|Keywords:||Biochemistry; Plant Biology; Hydroxyproline-rich glycoproteins; plant cell wall; extensin; peroxidase; protein crosslinking|
|Full text PDF:||http://rave.ohiolink.edu/etdc/view?acc_num=ohiou1425894387|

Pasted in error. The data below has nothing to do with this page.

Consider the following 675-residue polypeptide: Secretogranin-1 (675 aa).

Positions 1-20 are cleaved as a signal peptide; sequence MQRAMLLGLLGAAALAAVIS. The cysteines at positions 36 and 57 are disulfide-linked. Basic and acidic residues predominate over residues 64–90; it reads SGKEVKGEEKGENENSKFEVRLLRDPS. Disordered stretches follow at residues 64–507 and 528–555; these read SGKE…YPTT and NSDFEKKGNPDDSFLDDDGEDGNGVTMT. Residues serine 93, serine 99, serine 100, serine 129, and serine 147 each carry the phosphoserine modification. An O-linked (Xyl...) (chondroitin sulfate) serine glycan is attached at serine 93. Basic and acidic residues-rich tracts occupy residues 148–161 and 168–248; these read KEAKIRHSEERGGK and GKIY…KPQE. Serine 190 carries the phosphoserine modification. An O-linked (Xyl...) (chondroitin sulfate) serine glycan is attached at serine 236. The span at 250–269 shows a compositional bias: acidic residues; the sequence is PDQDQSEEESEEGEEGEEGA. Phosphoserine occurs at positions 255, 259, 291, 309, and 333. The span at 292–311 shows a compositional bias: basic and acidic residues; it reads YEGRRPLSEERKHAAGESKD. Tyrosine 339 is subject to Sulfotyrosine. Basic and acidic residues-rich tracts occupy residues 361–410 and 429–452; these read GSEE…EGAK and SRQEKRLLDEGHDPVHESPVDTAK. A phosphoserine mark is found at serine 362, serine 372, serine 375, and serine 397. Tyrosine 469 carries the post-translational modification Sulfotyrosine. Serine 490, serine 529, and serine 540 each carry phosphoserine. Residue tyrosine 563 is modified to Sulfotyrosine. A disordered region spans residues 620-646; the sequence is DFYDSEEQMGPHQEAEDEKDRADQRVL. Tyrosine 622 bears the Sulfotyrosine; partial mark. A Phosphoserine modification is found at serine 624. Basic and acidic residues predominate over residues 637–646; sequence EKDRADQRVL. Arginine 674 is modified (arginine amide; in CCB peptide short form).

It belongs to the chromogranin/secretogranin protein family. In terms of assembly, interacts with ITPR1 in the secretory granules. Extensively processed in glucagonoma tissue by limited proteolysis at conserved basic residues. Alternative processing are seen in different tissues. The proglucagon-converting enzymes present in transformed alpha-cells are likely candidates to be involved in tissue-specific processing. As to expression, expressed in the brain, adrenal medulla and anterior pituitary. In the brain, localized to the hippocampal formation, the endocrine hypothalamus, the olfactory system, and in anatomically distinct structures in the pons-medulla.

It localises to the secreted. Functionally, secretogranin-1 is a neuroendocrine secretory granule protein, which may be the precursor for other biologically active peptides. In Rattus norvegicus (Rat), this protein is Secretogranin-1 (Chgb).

The regulation of plant cell growth and defense involves the insolubilization of hydroxyproline-rich glycoproteins (HRGPs), such as extensin, in the primary cell wall. Intomato (Solanum lycopersicum), insolublization occurs by the formation of tyrosylcrosslinks catalyzed specifically by the pI 4.6 extensin peroxidase (EP). To date, neither the gene encoding EP nor the protein itself has been identified.Here, tomato EP candidates were identified using both proteomic and bioinformatic approaches. Bioinformatic screening of the tomato genome yielded eight EP gene candidates, which encoded a putative signal sequence and a protein with a predicted pI near 4.6. Biochemical fractionation of tomato culture media followed by proteomic detection further refined our list of EP candidates to three, with the lead candidate designated a 'CG5'. The CG5 open-reading frame from a tomato cDNA was then cloned into a bacterial expression vector to test for EP crosslinking activity.CG5 was expressed in E. coli, fractionated from inclusion bodies, and folded in vitro. Peroxidase activity of CG5 was assayed and quantified by the ABTS (2,2'- zinobis(3-ethylbenzothiazoline-6-sulphonic acid)) assay. Subsequent extensin crosslinking assays showed that CG5 can covalently crosslink authentic tomato P1 extensin and P3-type extensin analogs in vitro supporting the hypothesis that CG5 encodes a tomato EP. Recombinant CG5 was then purified for enzyme kinetics study which gave out a Km of 0.105 mM. A computational 3D model was generated for CG5 with highlighted active site and predicted heme group binding. Advisors/Committee Members: Held, Micheal (Advisor), Kieliszewski , Marcia (Advisor).